Investigating the “black box” of effective teaching: the relationship between teachers’ perception and student achievement in a large urban district

  • Marco A. Muñoz
  • Julie R. Scoskie
  • Diana L. French


Given the international need to improve student learning, there is nothing more important than classroom teachers. Obtaining a deeper understanding of effective classrooms is a priority if educational reform efforts are to succeed in any educational system around the world. In the last decade, educational researchers have expanded the knowledge base about the impact of teachers, but far less is known about what effective teachers do that make such a positive difference. This investigation focuses on the relationship between attributes of effective teaching, as perceived by both more and less effective teachers, and fourth grade reading achievement results of their students. This investigation used value-added modeling methods as the first step for identifying the more and less effective fourth grade teachers (N = 261) and their students (N = 6,962). Survey research methods were used to compare the perceptions about characteristics of effective teaching for teachers previously identified—in the value-added model—as (a) more effective and (b) less effective. Findings indicated that the more effective teachers value classroom management and organization as the number one characteristic of effective teaching; that, in turn, enables the more effective teachers to focus classroom time on student learning. Implications for theory and practice are discussed.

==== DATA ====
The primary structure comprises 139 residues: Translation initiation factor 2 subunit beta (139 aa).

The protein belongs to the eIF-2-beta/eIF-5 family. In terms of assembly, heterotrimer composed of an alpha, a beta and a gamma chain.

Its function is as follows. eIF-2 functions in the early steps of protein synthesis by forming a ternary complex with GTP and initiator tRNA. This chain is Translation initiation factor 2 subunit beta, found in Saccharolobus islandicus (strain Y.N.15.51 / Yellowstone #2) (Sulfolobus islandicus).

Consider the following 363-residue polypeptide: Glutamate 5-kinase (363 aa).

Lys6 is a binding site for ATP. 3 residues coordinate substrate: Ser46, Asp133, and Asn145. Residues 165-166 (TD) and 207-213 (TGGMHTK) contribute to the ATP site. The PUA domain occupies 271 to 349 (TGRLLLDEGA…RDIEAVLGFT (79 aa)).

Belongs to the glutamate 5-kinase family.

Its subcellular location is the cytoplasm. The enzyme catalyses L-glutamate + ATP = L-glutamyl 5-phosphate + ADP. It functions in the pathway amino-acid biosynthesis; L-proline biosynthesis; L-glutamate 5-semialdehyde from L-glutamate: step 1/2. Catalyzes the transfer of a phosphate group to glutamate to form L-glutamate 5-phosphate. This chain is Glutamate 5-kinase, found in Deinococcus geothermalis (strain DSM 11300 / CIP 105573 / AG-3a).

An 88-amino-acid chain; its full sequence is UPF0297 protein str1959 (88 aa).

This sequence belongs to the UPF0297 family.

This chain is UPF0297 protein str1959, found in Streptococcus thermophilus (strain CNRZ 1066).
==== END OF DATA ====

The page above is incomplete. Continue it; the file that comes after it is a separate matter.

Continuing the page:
Teacher effectiveness Teacher quality Value-added assessment Classroom management Instructional practices Student achievement 


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Copyright information

© Springer Science+Business Media New York 2013

Authors and Affiliations

  • Marco A. Muñoz
    • 1
  • Julie R. Scoskie
    • 1
  • Diana L. French
    • 1
  1. 1.Data Management, Planning, and Program Evaluation Services DivisionJefferson County Public SchoolsLouisvilleUSA

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